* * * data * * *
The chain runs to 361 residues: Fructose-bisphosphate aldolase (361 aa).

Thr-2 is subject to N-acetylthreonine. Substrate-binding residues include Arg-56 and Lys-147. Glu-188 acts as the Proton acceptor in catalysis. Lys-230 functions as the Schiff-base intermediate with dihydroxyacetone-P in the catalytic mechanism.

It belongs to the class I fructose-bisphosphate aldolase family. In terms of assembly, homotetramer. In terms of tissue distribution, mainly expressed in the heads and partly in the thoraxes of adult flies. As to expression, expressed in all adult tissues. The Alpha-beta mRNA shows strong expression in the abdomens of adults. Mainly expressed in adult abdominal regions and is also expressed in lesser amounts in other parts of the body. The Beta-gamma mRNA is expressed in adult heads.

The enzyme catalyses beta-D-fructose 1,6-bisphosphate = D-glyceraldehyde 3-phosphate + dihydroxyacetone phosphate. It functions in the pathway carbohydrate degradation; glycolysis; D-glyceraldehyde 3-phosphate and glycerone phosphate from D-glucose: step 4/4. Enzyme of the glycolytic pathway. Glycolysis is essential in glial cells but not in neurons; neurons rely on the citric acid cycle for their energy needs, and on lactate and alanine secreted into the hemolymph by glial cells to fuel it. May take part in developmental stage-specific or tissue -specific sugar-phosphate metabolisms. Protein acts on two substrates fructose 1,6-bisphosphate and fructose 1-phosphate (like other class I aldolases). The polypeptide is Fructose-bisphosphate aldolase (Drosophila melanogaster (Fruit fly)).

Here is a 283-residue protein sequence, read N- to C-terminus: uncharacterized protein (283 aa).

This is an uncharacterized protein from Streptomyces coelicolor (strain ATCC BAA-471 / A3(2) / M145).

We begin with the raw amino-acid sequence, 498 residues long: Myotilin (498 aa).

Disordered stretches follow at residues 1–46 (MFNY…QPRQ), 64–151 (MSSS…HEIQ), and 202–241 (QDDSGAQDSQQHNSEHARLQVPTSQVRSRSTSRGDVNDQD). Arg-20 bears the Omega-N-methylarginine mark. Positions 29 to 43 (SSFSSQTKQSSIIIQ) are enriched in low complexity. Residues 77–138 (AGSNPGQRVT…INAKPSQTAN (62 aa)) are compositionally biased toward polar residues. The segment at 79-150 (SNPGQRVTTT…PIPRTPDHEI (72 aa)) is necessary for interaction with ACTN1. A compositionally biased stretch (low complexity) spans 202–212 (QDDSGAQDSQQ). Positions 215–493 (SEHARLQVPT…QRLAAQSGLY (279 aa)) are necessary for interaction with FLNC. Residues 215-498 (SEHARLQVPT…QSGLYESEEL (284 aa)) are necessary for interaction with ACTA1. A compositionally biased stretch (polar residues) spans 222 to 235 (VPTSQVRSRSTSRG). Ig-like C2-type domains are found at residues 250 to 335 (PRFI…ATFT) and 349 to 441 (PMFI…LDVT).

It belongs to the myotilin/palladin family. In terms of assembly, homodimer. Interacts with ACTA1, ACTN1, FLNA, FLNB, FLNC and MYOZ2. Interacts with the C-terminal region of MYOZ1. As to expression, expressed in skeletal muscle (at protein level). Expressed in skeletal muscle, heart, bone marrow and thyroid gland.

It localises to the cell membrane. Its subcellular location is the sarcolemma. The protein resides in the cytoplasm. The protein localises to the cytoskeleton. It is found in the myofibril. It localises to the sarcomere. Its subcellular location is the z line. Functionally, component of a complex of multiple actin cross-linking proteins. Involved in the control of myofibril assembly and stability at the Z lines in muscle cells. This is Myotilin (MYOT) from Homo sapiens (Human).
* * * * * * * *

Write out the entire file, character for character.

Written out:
The chain runs to 361 residues: Fructose-bisphosphate aldolase (361 aa).

Thr-2 is subject to N-acetylthreonine. Substrate-binding residues include Arg-56 and Lys-147. Glu-188 acts as the Proton acceptor in catalysis. Lys-230 functions as the Schiff-base intermediate with dihydroxyacetone-P in the catalytic mechanism.

It belongs to the class I fructose-bisphosphate aldolase family. In terms of assembly, homotetramer. In terms of tissue distribution, mainly expressed in the heads and partly in the thoraxes of adult flies. As to expression, expressed in all adult tissues. The Alpha-beta mRNA shows strong expression in the abdomens of adults. Mainly expressed in adult abdominal regions and is also expressed in lesser amounts in other parts of the body. The Beta-gamma mRNA is expressed in adult heads.

The enzyme catalyses beta-D-fructose 1,6-bisphosphate = D-glyceraldehyde 3-phosphate + dihydroxyacetone phosphate. It functions in the pathway carbohydrate degradation; glycolysis; D-glyceraldehyde 3-phosphate and glycerone phosphate from D-glucose: step 4/4. Enzyme of the glycolytic pathway. Glycolysis is essential in glial cells but not in neurons; neurons rely on the citric acid cycle for their energy needs, and on lactate and alanine secreted into the hemolymph by glial cells to fuel it. May take part in developmental stage-specific or tissue -specific sugar-phosphate metabolisms. Protein acts on two substrates fructose 1,6-bisphosphate and fructose 1-phosphate (like other class I aldolases). The polypeptide is Fructose-bisphosphate aldolase (Drosophila melanogaster (Fruit fly)).

Here is a 283-residue protein sequence, read N- to C-terminus: uncharacterized protein (283 aa).

This is an uncharacterized protein from Streptomyces coelicolor (strain ATCC BAA-471 / A3(2) / M145).

We begin with the raw amino-acid sequence, 498 residues long: Myotilin (498 aa).

Disordered stretches follow at residues 1–46 (MFNY…QPRQ), 64–151 (MSSS…HEIQ), and 202–241 (QDDSGAQDSQQHNSEHARLQVPTSQVRSRSTSRGDVNDQD). Arg-20 bears the Omega-N-methylarginine mark. Positions 29 to 43 (SSFSSQTKQSSIIIQ) are enriched in low complexity. Residues 77–138 (AGSNPGQRVT…INAKPSQTAN (62 aa)) are compositionally biased toward polar residues. The segment at 79-150 (SNPGQRVTTT…PIPRTPDHEI (72 aa)) is necessary for interaction with ACTN1. A compositionally biased stretch (low complexity) spans 202–212 (QDDSGAQDSQQ). Positions 215–493 (SEHARLQVPT…QRLAAQSGLY (279 aa)) are necessary for interaction with FLNC. Residues 215-498 (SEHARLQVPT…QSGLYESEEL (284 aa)) are necessary for interaction with ACTA1. A compositionally biased stretch (polar residues) spans 222 to 235 (VPTSQVRSRSTSRG). Ig-like C2-type domains are found at residues 250 to 335 (PRFI…ATFT) and 349 to 441 (PMFI…LDVT).

It belongs to the myotilin/palladin family. In terms of assembly, homodimer. Interacts with ACTA1, ACTN1, FLNA, FLNB, FLNC and MYOZ2. Interacts with the C-terminal region of MYOZ1. As to expression, expressed in skeletal muscle (at protein level). Expressed in skeletal muscle, heart, bone marrow and thyroid gland.

It localises to the cell membrane. Its subcellular location is the sarcolemma. The protein resides in the cytoplasm. The protein localises to the cytoskeleton. It is found in the myofibril. It localises to the sarcomere. Its subcellular location is the z line. Functionally, component of a complex of multiple actin cross-linking proteins. Involved in the control of myofibril assembly and stability at the Z lines in muscle cells. This is Myotilin (MYOT) from Homo sapiens (Human).